I don’t know why, but when I see Tom Cruise’s Maverick and Val Kilmer’s Iceman texting each other in Joseph Kosinski’s Top Gun: Maverick is really funny. Tony Scott’s Top Gun (1986) is so deeply rooted in 80s pop culture and nostalgia that it’s a little mind-boggling to see these characters doing mundane things in the 21st century.
But in Hollywood’s new tradition of rebooting popular movies and shows from decades past for easy money, Independent thinking person fills a sweet spot. After several release date changes dating back to 2019, Kosinski’s sequel to Scott’s cult classic three decades later is worth the wait for longtime fans.
Starting with an almost identical homage to the opening sequence in the original Top Gunit is obvious Independent thinking person gives us the same qualities that initially captured fans. Only Capt. Pete “Maverick” Mitchell this time a lot older — and out of his league — compared to the younger Navy pilots he’s recruited to mentor.
These pilots include Bradley “Rooster” Bradshaw (Miles Teller), the son of Maverick’s late best friend. While he struggles to make contact with the aspiring protégé, Maverick also has to deal with his superiors, Adm. Chester Cain (Ed Harris) and Vice Adm. Beau Simpson (Jon Hamm) – both of whom feel he should retire from the sky.
Kilmer returns with a cameo appearance as Iceman, Glen Powell plays the cocky aviation student in the new crew, and Jennifer Connelly, Monica Barbaro and Jean Louisa Kelly are the new ladies for the sequel.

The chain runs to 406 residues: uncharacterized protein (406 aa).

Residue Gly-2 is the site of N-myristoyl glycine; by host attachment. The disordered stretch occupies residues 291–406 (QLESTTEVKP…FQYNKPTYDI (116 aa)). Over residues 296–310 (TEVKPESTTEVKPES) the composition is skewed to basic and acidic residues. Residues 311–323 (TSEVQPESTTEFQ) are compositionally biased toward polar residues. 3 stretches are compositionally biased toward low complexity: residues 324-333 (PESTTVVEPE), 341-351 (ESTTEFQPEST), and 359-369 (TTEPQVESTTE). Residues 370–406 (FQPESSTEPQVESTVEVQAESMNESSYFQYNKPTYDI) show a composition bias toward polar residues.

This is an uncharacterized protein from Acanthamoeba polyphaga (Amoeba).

There was some attention to the fact that Kelly McGillis and Meg Ryan weren’t back for Independent thinking person, and some accusations that they were being replaced by “hotter” actresses. Without commenting on the appearance of the women, I can say that Connelly and Kelly’s characters are really just extra eye candy and add nothing to the new plot.
Likewise, I found parts of Kilmer’s real-life ills written into his character a little awkward, and his cameo ended on a disappointing note.
That said, I still found Independent thinking person to be a lot of fun and a typical theater experience this summer season. The action, effects, cinematography, sound design and soundtrack all shimmer on the big screen.
There is obviously fan service, but this is made up for by the exciting flying sequences and charming cast. Cruise shows that he can naturally slip back into his famous characters, and that it’s okay for the world’s greatest action star to be older.
If you can handle the nostalgia of the first act and the general information overload, Top Gun: Maverick offers a great movie night with a solid tribute from Kosinski to Scott’s impact on pop culture and action movies.